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Spider mites be gone!


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#1 Theo

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Posted 21 July 2011 - 07:14 AM

I must live in spider mites city, because I was always getting spider mites. It seemed as though I'd just get rid of them only to have them come right back. Sound familiar? If so you may want to consider this little tip that I was turned onto. I was simply told to: get a bag of red Cedar open it and place it in my grow room. Well my grow room measures in at 10 x 10 too small to have a bag in my way. So I opened it and proceeded to spread it around the base of each plant, on the floor. At about 2 inches deep. My end result was, Cedar beds surrounding the plants and large walking paths in my room. It looks great! More like a garden I think? Ha ha! Anyway: on top of this I stopped bringing in outside plants, without first having had to properly treat and segregate the new plant from the garden. So far on this little experimental tip, I personally have not seen a spider mite in my garden since I started. So far it's been weeks, maybe two months or better with no spider mites. Oh and did I forget to mention: I have not been treating my garden preventively or otherwise. My personal experience on this has been great so far! I sincerely hope you find this method as successful as I have.(Results may vary) ha ha! Yours truly DB.

#2 Envind

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Posted 21 July 2011 - 07:16 AM

very cool. wonder if a cedar mulch on the tops of the pots would dual purpose, helping with fungal presence, and allowing the scent of the cedar to chase off the bugs. Good find, DB!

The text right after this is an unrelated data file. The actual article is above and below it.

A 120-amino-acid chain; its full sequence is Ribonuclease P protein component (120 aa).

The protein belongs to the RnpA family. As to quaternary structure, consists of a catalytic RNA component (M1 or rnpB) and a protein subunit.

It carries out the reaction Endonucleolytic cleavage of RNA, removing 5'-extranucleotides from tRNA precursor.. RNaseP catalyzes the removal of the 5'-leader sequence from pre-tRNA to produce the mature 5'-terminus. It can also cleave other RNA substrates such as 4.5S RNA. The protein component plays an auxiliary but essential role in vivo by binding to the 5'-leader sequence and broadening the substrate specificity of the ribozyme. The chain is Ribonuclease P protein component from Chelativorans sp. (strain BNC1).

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#3 Theo

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Posted 21 July 2011 - 10:49 AM

very cool. wonder if a cedar mulch on the tops of the pots would dual purpose, helping with fungal presence, and allowing the scent of the cedar to chase off the bugs. Good find, DB!

I think Cedar mulch would contain acid. So I think it may affect your soil pH. Although of this I'm not certain. It may be advisable to do some research on it before putting anything on your soil. Yours truly DB.

#4 Envind

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Posted 21 July 2011 - 10:51 AM

the ph isn't the problem: by allowing the soil to maintain a fungal presence, the ph stays acidic, and then you add, incrementally, bacteria to keep it from being too acidic. if the PH is down to 4, bacteria cannot form their bio slime. ph above 7, and the fungus cannot grow as well.
I would be more worried about any resins or other toxins that might leach out.
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#5 Dudz

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Posted 21 July 2011 - 11:03 AM

Ph tends to climb anyhow.
A small amount of acidic presence on the top probably wouldn't hurt. Just watch the ph of runoff water. I surely wouldn't recommend going overboard with too much of it though.

 

                                                                                                                                                   

 


#6 Cheri❤

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Posted 21 July 2011 - 11:03 AM

hmmmm.interesting :)



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#7 Dudz

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Posted 21 July 2011 - 11:05 AM